• To get superstar Dwight Howard? They gave up the highly paid but highly impaired Andrew Bynum, who hasn't played a game since. All in all, a ton of salary reduction, yet the Lakers still came out ahead in talent too, in every swap.
It's also important to note that any possible tax issue created by the Lakers re-signing Howard would only last for one year. Right now they have just one contract for 2014-15 and thereafter, the $9M per year contract of Steve Nash. Adding a max deal for Howard puts the 2014-15 payroll (and later years) at about $31M, far below the tax line of $70 Million plus, leaving more than enough room to avoid any further tax if they so desire. No biggie.
Of course, if you're the Mavs, you still have to be ready "just in case." Having come this far in their quest for a superstar alongside Dirk, they'll preserve enough cap space to be able to take a run at him this summer, and hope for the best. Maybe he'll get fed up with a frustrating season. Maybe the Lakers will run out of payroll room. Maybe he'll decide he wants to be in Dallas rather than Los Angeles. Maybe he'll tire of playing second fiddle to Kobe. Maybe something else will turn the tables.
But don't count on it.
Make no mistake, on a Monday that featured a third straight Dallas win and Cuban's assertive remarks, there is reason to eyeball this team as a buyer.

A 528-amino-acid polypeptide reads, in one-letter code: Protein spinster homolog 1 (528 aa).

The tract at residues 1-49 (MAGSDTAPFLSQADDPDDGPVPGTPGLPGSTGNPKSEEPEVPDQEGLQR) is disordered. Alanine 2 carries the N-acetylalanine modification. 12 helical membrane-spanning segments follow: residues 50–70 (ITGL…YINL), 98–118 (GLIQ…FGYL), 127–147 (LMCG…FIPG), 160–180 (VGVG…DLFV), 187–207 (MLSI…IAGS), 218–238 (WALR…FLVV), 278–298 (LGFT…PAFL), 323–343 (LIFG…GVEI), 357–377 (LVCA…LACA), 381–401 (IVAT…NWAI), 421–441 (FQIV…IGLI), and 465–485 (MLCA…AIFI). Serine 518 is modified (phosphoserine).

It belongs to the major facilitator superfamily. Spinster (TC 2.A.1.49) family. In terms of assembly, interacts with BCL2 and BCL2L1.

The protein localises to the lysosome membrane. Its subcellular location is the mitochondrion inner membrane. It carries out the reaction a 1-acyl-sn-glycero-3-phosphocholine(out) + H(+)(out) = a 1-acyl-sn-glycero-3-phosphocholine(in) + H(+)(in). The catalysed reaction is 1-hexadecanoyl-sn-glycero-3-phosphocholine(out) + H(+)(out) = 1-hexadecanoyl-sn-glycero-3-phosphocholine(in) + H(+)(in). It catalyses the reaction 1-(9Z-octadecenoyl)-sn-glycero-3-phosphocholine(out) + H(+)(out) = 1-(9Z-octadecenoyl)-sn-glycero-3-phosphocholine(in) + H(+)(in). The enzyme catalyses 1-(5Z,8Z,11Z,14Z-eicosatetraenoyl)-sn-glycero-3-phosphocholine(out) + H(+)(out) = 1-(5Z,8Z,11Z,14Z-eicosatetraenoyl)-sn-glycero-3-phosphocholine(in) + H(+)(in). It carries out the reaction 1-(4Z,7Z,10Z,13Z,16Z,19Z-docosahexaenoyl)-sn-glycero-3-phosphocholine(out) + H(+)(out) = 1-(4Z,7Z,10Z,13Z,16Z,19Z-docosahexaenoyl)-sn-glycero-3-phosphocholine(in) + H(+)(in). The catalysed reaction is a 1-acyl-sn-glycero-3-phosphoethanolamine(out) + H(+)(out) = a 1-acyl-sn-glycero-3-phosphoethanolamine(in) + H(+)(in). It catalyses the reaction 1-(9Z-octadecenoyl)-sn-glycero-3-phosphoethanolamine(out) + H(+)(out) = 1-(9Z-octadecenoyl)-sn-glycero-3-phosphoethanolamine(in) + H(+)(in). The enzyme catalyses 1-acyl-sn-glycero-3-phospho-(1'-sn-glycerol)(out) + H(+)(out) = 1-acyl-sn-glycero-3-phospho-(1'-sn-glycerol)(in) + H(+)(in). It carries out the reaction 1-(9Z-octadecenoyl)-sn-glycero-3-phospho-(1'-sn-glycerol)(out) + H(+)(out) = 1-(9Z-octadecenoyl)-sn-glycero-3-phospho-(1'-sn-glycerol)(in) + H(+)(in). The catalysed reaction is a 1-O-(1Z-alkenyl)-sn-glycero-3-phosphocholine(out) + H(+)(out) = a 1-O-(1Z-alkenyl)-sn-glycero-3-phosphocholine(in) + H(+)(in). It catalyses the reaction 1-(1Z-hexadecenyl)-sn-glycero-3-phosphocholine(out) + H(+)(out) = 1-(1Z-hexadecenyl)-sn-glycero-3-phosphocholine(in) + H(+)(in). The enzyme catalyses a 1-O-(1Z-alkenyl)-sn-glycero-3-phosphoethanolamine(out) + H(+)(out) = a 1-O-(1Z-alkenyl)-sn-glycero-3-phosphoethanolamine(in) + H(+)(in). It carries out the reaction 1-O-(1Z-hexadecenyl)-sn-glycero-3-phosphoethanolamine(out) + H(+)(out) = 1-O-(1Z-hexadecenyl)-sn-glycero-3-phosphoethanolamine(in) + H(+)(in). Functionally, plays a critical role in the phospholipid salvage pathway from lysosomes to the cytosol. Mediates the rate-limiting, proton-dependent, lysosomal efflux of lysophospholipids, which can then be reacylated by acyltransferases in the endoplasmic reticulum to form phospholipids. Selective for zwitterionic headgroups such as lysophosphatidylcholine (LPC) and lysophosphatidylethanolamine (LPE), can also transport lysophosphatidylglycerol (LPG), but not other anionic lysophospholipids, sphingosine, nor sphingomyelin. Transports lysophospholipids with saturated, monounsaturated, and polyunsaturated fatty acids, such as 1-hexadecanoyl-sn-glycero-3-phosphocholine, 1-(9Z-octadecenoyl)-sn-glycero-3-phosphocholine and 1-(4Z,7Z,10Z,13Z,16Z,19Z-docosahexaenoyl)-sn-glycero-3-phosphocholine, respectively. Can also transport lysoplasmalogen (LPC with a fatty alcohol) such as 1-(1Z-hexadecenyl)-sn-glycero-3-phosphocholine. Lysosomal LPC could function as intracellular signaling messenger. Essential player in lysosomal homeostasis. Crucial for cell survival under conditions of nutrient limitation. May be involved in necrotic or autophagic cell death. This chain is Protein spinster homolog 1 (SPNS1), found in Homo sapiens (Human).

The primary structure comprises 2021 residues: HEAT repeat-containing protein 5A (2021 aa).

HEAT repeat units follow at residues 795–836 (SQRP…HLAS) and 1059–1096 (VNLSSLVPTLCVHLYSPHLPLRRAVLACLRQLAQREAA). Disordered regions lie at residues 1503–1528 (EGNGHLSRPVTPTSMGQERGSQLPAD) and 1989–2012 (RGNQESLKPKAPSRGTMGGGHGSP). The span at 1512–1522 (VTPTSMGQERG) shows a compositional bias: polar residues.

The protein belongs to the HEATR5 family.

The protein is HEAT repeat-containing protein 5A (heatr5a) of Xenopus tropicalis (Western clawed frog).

"We're letting everybody know the Bank of Cuban is open," Cuban said. "And if it's the right deal, we don't mind taking back money. But we're not going to do a trade just to do a trade. It's got to be worthwhile."
"The Bank of Cuban'' joke is an old one around here. It used to refer to Dallas' willingness to toss a $3 mil check into any transaction as a "sweetener.'' It can mean that again. It can also mark Dallas' willingness to accept salary ballast along with a trade for somebody like DeMarcus Cousins. And maybe ultimately, it means being financially competitive with the big spenders.
Big spenders like the Lakers.
Specific to Dwight: In LA, he gets Hollywood, the glitz and glamor, the Lakers' track record in trades, their history of titles, that spot on center stage, and all the extra money. In fact, without naming the place, he's told us that he's already decided where he wants to sign and play.
So that's that, and it's over. Time to move on.
As we have learned so well from his time in Orlando, once he decides what he wants, he never changes his mind.